Step into the future with actor Tom Austen
Getting to play a superhero, let alone one that exists within the Marvel universe, is a career milestone many actors can only dream of. For British actor Tom Austen, however, it recently became a reality. With Hulu’s new show Helstrom, the Marvel Cinematic Universe branches out into the completely new territory of horror. Based on a set of comic book characters, it tells the story of siblings Daimon and Ana Helstrom, who happen to be the children of a powerful serial killer but decide to define their own fate and hunt down the worst of humanity. Following the US release of the show, we spoke to Austen to find out if playing a superhero is as great as it sounds, what releasing a show during a global pandemic has been like, and what he has planned for the future...
How would you describe the show to someone who doesn’t know anything about it?
Helstrom is a story about a family – a brother and sister – who are born into the world from something or someone that is not of this world. With that, they are given a certain set of abilities and use those to try and counteract the evil they were born with. In the comics, it’s very clear who that person is, they very much use the S-word and call him Satan, but in the show, we never actually say that word – it’s implied.
Can you introduce us to your character?
Daimon is a guy who is incredibly conflicted. Both he and his sister suffered massively at the hands of their dad when they were younger. He’s spent most of his adult life trying to undo those wrongs. He’s very driven by the guilt and shame of who he is. What happened to them as kids has also left their mum in a bad way, so a big part of what he’s about is trying to save his mum and get her back to the person she was before. He’s very layered. He seems cold and abrupt in the beginning but throughout the show, those layers are very much peeled back, and we realise he’s not all the things he seems to be.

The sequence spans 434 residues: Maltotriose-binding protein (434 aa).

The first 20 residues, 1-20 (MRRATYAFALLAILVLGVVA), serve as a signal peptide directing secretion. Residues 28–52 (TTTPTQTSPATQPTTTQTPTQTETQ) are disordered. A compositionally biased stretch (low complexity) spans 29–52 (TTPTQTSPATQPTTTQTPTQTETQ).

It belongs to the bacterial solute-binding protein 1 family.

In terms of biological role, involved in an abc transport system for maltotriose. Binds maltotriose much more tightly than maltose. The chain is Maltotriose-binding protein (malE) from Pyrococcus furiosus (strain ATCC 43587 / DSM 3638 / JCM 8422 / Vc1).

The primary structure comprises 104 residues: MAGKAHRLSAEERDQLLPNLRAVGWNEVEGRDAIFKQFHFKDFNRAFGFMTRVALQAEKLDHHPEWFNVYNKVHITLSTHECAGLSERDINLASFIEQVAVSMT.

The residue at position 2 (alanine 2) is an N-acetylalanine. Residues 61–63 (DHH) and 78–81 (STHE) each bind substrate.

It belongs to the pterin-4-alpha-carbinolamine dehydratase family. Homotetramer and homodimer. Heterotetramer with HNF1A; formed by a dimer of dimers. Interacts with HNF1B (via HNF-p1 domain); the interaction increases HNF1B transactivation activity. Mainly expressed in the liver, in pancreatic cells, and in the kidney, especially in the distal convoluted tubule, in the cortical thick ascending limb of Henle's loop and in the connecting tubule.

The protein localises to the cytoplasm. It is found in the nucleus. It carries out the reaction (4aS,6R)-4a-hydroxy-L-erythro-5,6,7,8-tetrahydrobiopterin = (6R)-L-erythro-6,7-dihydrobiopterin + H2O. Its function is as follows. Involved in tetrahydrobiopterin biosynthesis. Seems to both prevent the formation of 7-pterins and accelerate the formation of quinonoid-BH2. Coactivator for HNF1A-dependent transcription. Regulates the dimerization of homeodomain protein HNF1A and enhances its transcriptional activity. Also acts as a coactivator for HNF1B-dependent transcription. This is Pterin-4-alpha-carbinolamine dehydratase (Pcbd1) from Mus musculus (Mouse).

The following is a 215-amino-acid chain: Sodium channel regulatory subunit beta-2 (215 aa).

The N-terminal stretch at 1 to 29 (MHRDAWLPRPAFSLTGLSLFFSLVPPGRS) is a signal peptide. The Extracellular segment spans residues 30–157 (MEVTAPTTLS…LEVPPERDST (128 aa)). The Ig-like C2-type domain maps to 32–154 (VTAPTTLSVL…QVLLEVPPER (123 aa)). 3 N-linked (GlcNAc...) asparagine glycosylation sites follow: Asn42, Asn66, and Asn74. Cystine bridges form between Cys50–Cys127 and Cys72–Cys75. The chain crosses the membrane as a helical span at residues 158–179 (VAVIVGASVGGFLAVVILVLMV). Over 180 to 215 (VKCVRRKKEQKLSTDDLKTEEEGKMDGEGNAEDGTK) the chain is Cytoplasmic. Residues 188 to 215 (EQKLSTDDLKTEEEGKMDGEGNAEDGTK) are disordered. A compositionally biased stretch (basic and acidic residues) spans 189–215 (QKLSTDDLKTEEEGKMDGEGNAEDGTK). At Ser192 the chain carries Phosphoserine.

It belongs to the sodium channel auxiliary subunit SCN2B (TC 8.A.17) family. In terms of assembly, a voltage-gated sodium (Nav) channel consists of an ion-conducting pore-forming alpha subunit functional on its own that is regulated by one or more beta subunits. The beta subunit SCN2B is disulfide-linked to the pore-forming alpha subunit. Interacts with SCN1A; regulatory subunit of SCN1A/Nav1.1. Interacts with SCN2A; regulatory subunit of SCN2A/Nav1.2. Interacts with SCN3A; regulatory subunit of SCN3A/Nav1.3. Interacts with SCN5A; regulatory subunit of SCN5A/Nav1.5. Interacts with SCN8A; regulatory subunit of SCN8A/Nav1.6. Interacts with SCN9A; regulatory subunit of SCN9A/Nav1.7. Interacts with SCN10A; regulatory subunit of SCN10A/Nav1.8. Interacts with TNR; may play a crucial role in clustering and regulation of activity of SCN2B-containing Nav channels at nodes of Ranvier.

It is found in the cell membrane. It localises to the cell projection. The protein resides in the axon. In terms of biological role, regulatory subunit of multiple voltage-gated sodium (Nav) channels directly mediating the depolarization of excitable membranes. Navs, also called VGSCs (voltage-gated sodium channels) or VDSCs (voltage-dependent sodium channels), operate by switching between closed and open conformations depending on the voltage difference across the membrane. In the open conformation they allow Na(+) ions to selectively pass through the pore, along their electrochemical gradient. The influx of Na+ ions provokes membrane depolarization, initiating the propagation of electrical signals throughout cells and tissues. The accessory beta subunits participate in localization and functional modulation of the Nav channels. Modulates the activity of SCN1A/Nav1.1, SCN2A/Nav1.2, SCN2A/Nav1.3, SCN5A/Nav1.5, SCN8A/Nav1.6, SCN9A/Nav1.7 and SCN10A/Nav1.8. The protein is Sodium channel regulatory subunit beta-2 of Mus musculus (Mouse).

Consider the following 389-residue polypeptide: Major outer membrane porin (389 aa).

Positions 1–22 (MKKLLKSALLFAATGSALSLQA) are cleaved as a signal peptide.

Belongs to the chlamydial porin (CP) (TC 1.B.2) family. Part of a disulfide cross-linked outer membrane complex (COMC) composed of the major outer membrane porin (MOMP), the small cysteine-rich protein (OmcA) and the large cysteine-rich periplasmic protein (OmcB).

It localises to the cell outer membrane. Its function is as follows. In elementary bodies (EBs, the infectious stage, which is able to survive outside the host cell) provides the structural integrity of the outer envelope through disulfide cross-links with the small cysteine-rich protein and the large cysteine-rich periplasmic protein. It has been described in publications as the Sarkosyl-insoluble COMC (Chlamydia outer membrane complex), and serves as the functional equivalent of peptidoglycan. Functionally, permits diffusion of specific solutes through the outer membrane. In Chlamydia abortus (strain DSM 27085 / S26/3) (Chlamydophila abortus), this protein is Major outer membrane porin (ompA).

How did you prepare for this role?
The comics are very much a jumping-off point, of course. They are the main source that inspired the show. I looked at them a lot. I came onto the project at the very last minute. I flew to LA to meet all of the producers and then never came home because I went up to Vancouver to shoot two days later. So, I had to learn a lot and learn it fast. At the beginning, I was looking at this guy and he was doing all these incredible things. He’s a superhero with lots of powers, but ultimately I had to figure out who he was first. Paul, our showrunner, showed me one frame in the comics when Daimon finds his mum’s diary, which she wrote when he was a kid. He looks at it and it’s this beautiful drawing of tears just streaming down his face. Paul explained to me that it was his way in, and he was hoping it would be mine too – and it was.